August 5, 2018

G113: Red Sox 5, Yankees 4 (10)

Yankees - 000 000 400 0 - 4  6  2
Red Sox - 000 010 003 1 - 5 10  1
They are going to have to start inventing some new superlatives because the existing ones in the English language are becoming increasingly inadequate in describing this unstoppable Red Sox team.

The Yankees held a 4-1 lead with two outs in the bottom of the ninth and the Red Sox were down to their last strike. But Aroldis Chapman - who had last blown a save on May 4 - had trouble throwing strikes. He needed seven pitches to strike out Brock Holt before throwing four balls to Sandy Leon after getting ahead 0-1. He went to 3-1 on Mookie Betts and walked him on a full count. Chapman rebounded to catch Andrew Benintendi looking at a 2-2 pitch in the top inside corner of the zone for the second out.

Only one player had ever hit five home runs in a Red Sox/Yankees series: Babe Ruth, in September 1927. Steve Pearce had four dongs to his name in this series when he walked to the plate as the potential tying run. Pearce was up in the count 2-0 and 3-1 before taking a full-count pitch in the dirt for ball four. The bases were loaded for J.D. Martinez. Chapman had thrown 30 pitches to five batters, but after a mound conference, Martinez wasted no time. He smacked Chapman's first pitch into center. Two runs scored and it was 4-3.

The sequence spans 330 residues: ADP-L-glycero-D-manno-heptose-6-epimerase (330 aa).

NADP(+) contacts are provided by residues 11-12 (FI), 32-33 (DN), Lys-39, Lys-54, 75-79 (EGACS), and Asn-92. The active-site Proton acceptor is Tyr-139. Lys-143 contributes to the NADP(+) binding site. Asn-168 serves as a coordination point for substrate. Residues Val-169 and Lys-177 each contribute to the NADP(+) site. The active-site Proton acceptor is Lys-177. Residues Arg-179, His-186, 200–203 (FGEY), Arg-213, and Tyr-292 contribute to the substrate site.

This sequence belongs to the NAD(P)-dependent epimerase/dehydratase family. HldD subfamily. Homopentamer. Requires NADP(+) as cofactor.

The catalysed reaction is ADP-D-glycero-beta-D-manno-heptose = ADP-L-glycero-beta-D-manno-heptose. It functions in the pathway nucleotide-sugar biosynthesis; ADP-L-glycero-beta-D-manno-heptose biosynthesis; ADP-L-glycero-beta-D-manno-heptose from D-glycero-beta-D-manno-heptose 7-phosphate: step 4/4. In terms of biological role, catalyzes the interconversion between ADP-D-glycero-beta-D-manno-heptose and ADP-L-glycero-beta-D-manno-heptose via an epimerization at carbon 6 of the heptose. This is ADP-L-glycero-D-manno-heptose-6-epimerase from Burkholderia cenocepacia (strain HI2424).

Xander Bogaerts chopped a 1-1 pitch to third. Miguel Andujar, who had committed a two-base fielding error in the fifth, gloved the ball and fired to first. The throw was low and Greg Bird stretched for it. The ball bounced in and out of his glove and Jackie Bradley, who had pinch-run for Pearce, scored from second base. The Red Sox had put only two of Chapman's 39 pitches (his highest pitch count since 2015) into play - and only one of those left the infield. They scored three runs on one hit, one wild pitch, three walks, and an infield error. (The Yankees did most of the work!)

Matt Barnes needed only nine pitches to retire the Yankees in order in the top of the tenth. The Red Sox faced Jonathan Holder in the bottom half. The reliever who allowed seven of seven batters to reach base on Thursday night retired the first two Boston batters, but Leon poked a liner into short left-center for a hit. Holder's first pitch to Betts got away from catcher Austin Romine and Leon took second.

With first base now open, the Yankees intentionally walked Mookie. Benintendi had doubled in the first and singled in the third, but had struck out in two of his last three at-bats. Holder threw three balls out of the strike zone, but plate umpire Chris Conroy called the last one - which was well outside of the zone - a strike. Benintendi grounded the next pitch up the middle and to the right of second baseman Gleyber Torres. There was no play at the plate, but Tony Renda, who last appeared in the majors in 2016 and had run for Leon at second base, slid across head-first anyway.

Whoever runs the Yankees' Twitter account has clearly not been following the Red Sox this season.

No Red Sox team in history has been more successful through 113 games (79-34).

Most Wins After 113 Games (And Final Record)
2018   79-34
1946   78-33-2     104-50   AL Pennant
1912   77-35-1     105-47   WS Champions
1915   73-37-3     101-50   WS Champions
1939   72-41        89-62
1903   71-40-2      91-47   WS Champions
1978   71-42        99-64
Biggest Run Differential After 113 Games
2018 - 191
1912 - 184
1946 - 182
1950 - 161
2002 - 158
1949 - 145
2011 - 144
1979 - 138
The Red Sox are 12-25 (.324) when trailing by three or more runs this season, the most wins and best record of any MLB team.